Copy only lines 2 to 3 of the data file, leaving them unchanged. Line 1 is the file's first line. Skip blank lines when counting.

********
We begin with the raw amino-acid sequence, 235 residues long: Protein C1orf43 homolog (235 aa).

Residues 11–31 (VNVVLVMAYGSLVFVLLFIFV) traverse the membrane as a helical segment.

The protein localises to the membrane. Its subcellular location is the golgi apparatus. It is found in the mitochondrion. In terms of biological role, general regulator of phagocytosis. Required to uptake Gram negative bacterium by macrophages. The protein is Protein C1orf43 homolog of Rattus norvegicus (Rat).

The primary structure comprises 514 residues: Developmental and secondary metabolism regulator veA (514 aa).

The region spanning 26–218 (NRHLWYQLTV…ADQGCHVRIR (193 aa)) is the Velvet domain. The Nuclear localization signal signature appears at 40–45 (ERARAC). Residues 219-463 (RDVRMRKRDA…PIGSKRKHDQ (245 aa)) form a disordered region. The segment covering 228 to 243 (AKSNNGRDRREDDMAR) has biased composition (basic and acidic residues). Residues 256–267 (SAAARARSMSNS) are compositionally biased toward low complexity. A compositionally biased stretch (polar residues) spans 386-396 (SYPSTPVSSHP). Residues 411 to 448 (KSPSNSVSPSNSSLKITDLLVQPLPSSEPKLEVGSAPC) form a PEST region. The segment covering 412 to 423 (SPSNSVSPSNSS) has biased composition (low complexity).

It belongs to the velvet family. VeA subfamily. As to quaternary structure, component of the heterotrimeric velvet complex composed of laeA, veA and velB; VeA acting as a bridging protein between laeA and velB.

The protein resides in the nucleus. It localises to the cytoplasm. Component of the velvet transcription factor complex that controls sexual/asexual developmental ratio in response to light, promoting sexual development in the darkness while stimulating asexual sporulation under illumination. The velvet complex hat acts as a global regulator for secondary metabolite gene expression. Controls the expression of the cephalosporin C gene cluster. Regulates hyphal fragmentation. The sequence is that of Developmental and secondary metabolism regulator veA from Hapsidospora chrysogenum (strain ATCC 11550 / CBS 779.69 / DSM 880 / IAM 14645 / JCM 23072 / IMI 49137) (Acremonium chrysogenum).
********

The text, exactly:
Residues 11–31 (VNVVLVMAYGSLVFVLLFIFV) traverse the membrane as a helical segment.

The protein localises to the membrane. Its subcellular location is the golgi apparatus. It is found in the mitochondrion. In terms of biological role, general regulator of phagocytosis. Required to uptake Gram negative bacterium by macrophages. The protein is Protein C1orf43 homolog of Rattus norvegicus (Rat).